A notorious journalist attempts to unpack the complex political, social, and cultural issues that have come to dominate the American discourse.
In the latest from LeDuff (Detroit: An American Autopsy, 2013, etc.), America is on the brink of a cataclysmic event; unfortunately, this is not a work of fiction. The author takes us from 2013 to 2017, from the moment he pitched a TV show idea to Fox News CEO Roger Ailes of spending “Year One of Our Trump in [his] underpants.” His show, The Americans, showcased “everyday people who were trying to get by as the country and their way of life disintegrated around them.” The author traveled across the country to gather material for his show. He spent considerable time in Detroit, dissecting the implications of racial disparities; in Ferguson, understanding the origins of the Black Lives Matter movement after the murder of black teenager Michael Brown; and on the Mexican border, trying to capture both the American and Mexican experiences of immigration. While LeDuff’s insight is often sobering, his approach is sometimes self-serving and often acts like a disservice to the communities he attempts to capture on film. “A güero like myself flailing around in a ridiculous costume with a giant yellow banana had two purposes: It would get the attention of the smugglers, and it would make for good TV,” he writes. The need for “good TV” comes up often, and it seems the author would do anything to reach that goal, even if it means embodying the stereotype of the white savior: “I gave the boy twenty dollars….I told him to remember his mother’s sacrifice, and I welcomed him to America. Sometime in his life, I hope, he will think back on me….I gave him one of the press conference doughnuts. Chocolate cream filling.” Readers may learn important lessons from the difficult realities of LeDuff’s subjects but little thanks to him.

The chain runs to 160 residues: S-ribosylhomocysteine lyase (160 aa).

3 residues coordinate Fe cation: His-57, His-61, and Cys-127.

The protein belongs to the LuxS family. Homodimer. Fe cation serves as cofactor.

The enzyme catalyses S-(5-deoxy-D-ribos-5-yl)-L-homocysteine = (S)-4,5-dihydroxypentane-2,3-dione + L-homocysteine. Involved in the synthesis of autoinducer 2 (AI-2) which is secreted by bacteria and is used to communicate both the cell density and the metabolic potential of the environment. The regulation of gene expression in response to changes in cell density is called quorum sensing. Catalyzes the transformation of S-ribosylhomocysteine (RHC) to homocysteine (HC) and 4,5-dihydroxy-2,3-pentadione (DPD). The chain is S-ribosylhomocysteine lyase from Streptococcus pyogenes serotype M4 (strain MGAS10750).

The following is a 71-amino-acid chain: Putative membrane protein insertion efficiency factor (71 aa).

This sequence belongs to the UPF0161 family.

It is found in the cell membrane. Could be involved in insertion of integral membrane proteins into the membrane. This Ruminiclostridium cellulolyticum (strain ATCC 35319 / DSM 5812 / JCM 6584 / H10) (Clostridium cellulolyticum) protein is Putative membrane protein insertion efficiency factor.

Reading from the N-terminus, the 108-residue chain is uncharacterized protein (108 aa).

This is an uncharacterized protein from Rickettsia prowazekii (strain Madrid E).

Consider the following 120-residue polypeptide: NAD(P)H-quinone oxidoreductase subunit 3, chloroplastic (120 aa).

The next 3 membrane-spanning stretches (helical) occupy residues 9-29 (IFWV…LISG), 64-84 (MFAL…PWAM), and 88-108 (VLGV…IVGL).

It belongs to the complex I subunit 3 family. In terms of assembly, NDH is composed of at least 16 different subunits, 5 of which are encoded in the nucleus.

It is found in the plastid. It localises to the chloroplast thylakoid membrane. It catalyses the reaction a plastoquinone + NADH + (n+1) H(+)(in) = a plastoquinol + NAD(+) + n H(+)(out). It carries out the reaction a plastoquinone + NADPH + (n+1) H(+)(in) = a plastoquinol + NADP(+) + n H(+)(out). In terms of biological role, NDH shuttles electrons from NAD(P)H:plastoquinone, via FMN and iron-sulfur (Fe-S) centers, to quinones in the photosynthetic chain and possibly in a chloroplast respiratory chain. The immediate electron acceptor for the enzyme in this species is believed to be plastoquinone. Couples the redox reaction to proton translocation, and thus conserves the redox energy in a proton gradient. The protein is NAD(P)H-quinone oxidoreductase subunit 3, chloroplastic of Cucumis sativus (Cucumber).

A frustrating account of the current exasperating state of affairs. For a more penetrating portrait of similar issues, head back to Detroit.